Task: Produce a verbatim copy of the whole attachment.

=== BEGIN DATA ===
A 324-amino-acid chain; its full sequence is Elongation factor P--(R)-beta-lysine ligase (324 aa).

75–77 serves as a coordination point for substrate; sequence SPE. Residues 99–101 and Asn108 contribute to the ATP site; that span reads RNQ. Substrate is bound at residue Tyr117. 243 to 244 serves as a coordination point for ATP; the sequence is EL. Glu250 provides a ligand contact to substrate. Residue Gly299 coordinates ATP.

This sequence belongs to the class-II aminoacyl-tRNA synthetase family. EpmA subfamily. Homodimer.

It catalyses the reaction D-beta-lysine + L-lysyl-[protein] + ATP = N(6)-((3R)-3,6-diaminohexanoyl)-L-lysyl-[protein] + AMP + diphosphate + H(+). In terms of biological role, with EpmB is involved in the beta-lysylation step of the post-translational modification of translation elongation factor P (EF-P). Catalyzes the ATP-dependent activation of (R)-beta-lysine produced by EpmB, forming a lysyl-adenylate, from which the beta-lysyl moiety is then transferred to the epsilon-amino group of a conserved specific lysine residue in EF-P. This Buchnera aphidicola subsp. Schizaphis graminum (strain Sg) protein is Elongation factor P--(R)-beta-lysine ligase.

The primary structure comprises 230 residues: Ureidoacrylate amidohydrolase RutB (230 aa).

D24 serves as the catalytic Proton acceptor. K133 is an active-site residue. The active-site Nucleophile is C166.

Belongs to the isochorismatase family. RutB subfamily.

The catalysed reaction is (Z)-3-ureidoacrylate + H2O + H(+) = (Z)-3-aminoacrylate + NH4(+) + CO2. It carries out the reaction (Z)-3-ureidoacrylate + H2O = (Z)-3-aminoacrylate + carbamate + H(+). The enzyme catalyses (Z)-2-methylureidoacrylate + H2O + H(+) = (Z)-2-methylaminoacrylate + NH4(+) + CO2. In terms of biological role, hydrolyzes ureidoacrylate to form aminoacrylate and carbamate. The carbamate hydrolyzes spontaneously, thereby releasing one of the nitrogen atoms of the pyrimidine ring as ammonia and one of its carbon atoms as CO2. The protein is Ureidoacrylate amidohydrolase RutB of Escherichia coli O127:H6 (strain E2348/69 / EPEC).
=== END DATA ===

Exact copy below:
A 324-amino-acid chain; its full sequence is Elongation factor P--(R)-beta-lysine ligase (324 aa).

75–77 serves as a coordination point for substrate; sequence SPE. Residues 99–101 and Asn108 contribute to the ATP site; that span reads RNQ. Substrate is bound at residue Tyr117. 243 to 244 serves as a coordination point for ATP; the sequence is EL. Glu250 provides a ligand contact to substrate. Residue Gly299 coordinates ATP.

This sequence belongs to the class-II aminoacyl-tRNA synthetase family. EpmA subfamily. Homodimer.

It catalyses the reaction D-beta-lysine + L-lysyl-[protein] + ATP = N(6)-((3R)-3,6-diaminohexanoyl)-L-lysyl-[protein] + AMP + diphosphate + H(+). In terms of biological role, with EpmB is involved in the beta-lysylation step of the post-translational modification of translation elongation factor P (EF-P). Catalyzes the ATP-dependent activation of (R)-beta-lysine produced by EpmB, forming a lysyl-adenylate, from which the beta-lysyl moiety is then transferred to the epsilon-amino group of a conserved specific lysine residue in EF-P. This Buchnera aphidicola subsp. Schizaphis graminum (strain Sg) protein is Elongation factor P--(R)-beta-lysine ligase.

The primary structure comprises 230 residues: Ureidoacrylate amidohydrolase RutB (230 aa).

D24 serves as the catalytic Proton acceptor. K133 is an active-site residue. The active-site Nucleophile is C166.

Belongs to the isochorismatase family. RutB subfamily.

The catalysed reaction is (Z)-3-ureidoacrylate + H2O + H(+) = (Z)-3-aminoacrylate + NH4(+) + CO2. It carries out the reaction (Z)-3-ureidoacrylate + H2O = (Z)-3-aminoacrylate + carbamate + H(+). The enzyme catalyses (Z)-2-methylureidoacrylate + H2O + H(+) = (Z)-2-methylaminoacrylate + NH4(+) + CO2. In terms of biological role, hydrolyzes ureidoacrylate to form aminoacrylate and carbamate. The carbamate hydrolyzes spontaneously, thereby releasing one of the nitrogen atoms of the pyrimidine ring as ammonia and one of its carbon atoms as CO2. The protein is Ureidoacrylate amidohydrolase RutB of Escherichia coli O127:H6 (strain E2348/69 / EPEC).